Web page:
You should use dojoConfig.locale to set the default locale and extra locales, and use only dojo.requireLocalization without the locale parameter.

dojoConfig.locale overrides the browser's default locale as specified by the navigator JavaScript object. This setting is effective for the entire page and must be declared prior to loading dojo.js. dojoConfig.extraLocale establishes additional locales whose resource bundles will be made available. This is used rarely to accommodate multiple languages on a single page. No other locales may be used on the page.

If you omit the locale parameter when calling the dojo.requireLocalization function, the function will load the resource bundles for locales in dojoConfig.locale as well as for all the locales in dojoConfig.extraLocale.

For example, if you define:

<script type="text/javascript" src="../dojo/dojo.js" data-dojo-config="locale: 'zh-cn', extraLocale: ['zh-tw', 'fr']">

then the following two code blocks are equal:

Code block A:

dojo.requireLocalization("", "bar");

var bar = dojo.i18n.getLocalization("", "bar");

Code block B:

dojo.requireLocalization("", "bar", "zh-cn"); // default locale
dojo.requireLocalization("", "bar", "zh-tw"); // extra locale
dojo.requireLocalization("", "bar", "fr");    // extra locale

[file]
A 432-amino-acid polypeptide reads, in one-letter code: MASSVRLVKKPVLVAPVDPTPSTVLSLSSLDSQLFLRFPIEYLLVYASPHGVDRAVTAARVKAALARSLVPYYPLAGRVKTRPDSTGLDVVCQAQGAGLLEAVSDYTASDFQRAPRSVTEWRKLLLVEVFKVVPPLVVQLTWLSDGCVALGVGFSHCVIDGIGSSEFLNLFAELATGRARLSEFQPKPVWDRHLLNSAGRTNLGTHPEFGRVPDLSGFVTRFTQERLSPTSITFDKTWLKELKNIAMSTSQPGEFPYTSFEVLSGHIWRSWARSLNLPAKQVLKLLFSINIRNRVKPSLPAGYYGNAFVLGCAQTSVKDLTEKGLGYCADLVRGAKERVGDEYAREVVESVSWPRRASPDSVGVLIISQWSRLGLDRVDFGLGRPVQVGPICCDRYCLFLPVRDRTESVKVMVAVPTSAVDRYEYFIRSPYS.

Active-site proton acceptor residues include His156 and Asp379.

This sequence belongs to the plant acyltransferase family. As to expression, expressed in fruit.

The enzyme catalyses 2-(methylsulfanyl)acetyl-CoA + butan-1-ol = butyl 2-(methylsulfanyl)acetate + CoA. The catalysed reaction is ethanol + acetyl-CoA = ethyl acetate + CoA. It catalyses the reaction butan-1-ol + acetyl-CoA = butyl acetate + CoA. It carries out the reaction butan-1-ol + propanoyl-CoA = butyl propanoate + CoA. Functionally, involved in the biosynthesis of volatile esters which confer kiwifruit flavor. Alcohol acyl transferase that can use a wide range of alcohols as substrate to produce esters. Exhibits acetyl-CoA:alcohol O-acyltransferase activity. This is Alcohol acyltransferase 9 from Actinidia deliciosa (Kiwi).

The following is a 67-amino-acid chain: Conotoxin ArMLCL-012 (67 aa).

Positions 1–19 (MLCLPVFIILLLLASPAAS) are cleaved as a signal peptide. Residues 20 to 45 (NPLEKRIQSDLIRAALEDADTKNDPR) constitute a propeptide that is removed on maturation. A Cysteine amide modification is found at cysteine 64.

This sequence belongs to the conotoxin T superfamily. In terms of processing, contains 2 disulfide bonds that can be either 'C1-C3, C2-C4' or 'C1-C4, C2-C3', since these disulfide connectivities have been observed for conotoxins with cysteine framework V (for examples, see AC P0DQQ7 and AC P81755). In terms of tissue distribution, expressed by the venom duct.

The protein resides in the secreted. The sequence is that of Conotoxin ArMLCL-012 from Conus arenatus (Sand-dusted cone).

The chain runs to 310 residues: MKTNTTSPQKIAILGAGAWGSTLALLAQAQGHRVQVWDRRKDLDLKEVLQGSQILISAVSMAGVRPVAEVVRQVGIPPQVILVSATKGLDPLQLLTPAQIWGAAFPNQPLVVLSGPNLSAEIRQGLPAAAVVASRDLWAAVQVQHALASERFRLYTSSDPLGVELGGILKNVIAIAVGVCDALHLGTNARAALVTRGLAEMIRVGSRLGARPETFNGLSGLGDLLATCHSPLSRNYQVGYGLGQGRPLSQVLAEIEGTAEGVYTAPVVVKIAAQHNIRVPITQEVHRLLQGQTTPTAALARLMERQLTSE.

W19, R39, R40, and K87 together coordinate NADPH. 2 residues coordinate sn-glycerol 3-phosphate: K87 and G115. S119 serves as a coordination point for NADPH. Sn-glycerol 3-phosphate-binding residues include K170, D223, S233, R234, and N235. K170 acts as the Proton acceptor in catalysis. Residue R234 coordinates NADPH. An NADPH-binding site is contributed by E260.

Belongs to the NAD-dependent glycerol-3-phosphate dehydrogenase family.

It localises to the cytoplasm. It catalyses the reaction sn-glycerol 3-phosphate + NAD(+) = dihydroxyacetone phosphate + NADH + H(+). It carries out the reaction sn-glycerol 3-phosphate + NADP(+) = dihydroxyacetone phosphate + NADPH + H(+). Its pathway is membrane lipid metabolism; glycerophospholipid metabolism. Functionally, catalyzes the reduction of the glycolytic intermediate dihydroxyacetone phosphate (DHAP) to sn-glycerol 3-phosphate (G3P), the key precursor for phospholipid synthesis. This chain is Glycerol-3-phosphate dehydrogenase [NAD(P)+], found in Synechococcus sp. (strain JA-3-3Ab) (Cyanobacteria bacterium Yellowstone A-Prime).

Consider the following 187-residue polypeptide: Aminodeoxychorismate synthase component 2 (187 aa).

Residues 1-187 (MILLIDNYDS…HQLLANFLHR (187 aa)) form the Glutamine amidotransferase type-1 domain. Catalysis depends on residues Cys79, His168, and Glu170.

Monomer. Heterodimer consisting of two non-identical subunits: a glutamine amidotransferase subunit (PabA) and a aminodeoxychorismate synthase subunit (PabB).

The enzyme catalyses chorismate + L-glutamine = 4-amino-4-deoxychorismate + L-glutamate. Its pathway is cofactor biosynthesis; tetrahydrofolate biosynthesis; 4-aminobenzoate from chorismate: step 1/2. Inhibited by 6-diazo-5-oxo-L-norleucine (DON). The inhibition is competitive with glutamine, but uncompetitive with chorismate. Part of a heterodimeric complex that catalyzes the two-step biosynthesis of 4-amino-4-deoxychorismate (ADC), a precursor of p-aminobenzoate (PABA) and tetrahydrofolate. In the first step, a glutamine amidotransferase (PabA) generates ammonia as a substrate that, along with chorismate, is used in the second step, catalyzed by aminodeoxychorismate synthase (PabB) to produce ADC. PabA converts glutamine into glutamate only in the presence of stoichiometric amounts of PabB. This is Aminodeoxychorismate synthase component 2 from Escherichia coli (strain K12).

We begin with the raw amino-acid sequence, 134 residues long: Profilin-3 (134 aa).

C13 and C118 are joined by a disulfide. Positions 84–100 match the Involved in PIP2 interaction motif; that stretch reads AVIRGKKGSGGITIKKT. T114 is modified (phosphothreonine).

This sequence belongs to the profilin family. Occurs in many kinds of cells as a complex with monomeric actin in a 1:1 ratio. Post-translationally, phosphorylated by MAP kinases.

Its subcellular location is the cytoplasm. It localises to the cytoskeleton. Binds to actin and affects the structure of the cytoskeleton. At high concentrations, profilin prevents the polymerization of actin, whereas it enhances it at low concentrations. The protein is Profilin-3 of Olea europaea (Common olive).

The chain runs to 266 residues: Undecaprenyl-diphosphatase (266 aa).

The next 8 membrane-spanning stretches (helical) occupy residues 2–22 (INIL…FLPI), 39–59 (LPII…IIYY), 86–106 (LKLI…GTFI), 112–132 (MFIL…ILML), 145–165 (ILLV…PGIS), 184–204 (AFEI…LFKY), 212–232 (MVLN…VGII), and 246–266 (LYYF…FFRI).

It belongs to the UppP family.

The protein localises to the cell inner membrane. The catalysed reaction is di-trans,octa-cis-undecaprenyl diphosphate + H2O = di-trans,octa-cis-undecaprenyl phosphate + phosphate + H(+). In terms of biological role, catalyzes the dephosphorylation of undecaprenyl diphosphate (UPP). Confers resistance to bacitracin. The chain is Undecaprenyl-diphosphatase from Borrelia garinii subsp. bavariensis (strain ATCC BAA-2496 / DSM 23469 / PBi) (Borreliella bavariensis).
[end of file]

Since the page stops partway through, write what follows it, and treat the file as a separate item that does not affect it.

var bar = dojo.i18n.getLocalization("", "bar", "zh-cn"); // default locale

The first method is preferred as it is less brittle.


Before you deploy your Web application using Dojo, you should consider building the Dojo layers that are used by your application into a single JavaScript file. Using such a build brings you many advantages. The unused scripts, white spaces, comments, and overridden string values can be removed to make smaller downloads, and the need to search by locale can be skipped such that extra server requests and 404 responses are avoided. In general, the build reduces the request time from the browser to the server to avoid latency issues.

You may make a build to include resource bundles in the locales that you use

Resource bundles can either be included in a build or be used without a build. If you use resource bundles without a build, the first request for each resource bundle will generate N+1 HTTP requests when it searches the server for values, where N is the number of segments in the target locale. For example, a call of dojo.requireLocalization("", "bar") in the "zh-cn" locale looks for "bar.js" first in the "zh-cn", then in "zh", and finally in the root. Without optimization, some of these requests might result in harmless HTTP 404 errors (page not found) if a variant does not need to override any definitions from its parent.


JSON is a convenient and efficient format for resource bundles in JavaScript, but the JSON format is not well supported by many professional translation centers. XLIFF is the industry standard file format for localization and translation. Among other things, XLIFF will ease in declaration of encoding and hide details from the translator such as JavaScript character entities. Tools will be developed to support round-trip transforms between JSON and XLIFF. Support for gettext PO files in the future is also possible.

Translators must also be aware of the substitution syntax of Dojo — ${x}